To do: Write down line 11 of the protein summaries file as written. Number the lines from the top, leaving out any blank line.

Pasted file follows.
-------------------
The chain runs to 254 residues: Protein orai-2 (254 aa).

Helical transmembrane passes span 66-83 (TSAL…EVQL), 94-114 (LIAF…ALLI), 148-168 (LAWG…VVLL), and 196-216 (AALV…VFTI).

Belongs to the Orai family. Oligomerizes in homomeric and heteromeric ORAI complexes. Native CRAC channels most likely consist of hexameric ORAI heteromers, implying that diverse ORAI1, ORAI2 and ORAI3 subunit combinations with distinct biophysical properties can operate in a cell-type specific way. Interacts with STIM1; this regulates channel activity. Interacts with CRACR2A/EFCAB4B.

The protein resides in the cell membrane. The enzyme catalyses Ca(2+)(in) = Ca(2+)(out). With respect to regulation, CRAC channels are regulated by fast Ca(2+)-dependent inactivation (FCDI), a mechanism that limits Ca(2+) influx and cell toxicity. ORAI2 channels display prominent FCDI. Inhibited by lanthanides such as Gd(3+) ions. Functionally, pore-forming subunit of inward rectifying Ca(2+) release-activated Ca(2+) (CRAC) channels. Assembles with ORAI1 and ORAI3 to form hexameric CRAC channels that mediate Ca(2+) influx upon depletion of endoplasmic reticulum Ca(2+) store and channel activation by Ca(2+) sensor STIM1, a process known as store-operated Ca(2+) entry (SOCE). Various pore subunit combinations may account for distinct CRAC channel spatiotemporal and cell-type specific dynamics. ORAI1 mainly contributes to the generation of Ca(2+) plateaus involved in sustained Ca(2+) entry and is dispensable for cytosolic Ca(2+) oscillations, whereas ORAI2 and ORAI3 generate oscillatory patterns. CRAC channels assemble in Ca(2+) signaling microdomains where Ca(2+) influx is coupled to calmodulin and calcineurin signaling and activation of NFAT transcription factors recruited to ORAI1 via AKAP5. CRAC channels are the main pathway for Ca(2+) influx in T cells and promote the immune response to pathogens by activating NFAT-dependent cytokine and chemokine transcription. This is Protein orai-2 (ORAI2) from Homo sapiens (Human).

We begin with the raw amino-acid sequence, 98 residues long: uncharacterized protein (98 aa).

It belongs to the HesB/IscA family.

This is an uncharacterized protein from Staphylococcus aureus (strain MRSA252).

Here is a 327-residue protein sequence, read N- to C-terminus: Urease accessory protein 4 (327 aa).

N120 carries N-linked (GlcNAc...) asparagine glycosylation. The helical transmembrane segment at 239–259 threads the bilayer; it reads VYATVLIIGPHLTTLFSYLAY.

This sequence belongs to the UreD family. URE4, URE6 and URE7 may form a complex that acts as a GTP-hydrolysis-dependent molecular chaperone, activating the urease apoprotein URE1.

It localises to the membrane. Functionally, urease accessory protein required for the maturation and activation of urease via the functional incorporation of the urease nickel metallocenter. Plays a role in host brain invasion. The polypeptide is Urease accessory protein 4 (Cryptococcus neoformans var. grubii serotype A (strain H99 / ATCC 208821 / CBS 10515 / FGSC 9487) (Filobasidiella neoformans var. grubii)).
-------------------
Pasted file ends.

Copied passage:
It localises to the membrane. Functionally, urease accessory protein required for the maturation and activation of urease via the functional incorporation of the urease nickel metallocenter. Plays a role in host brain invasion. The polypeptide is Urease accessory protein 4 (Cryptococcus neoformans var. grubii serotype A (strain H99 / ATCC 208821 / CBS 10515 / FGSC 9487) (Filobasidiella neoformans var. grubii)).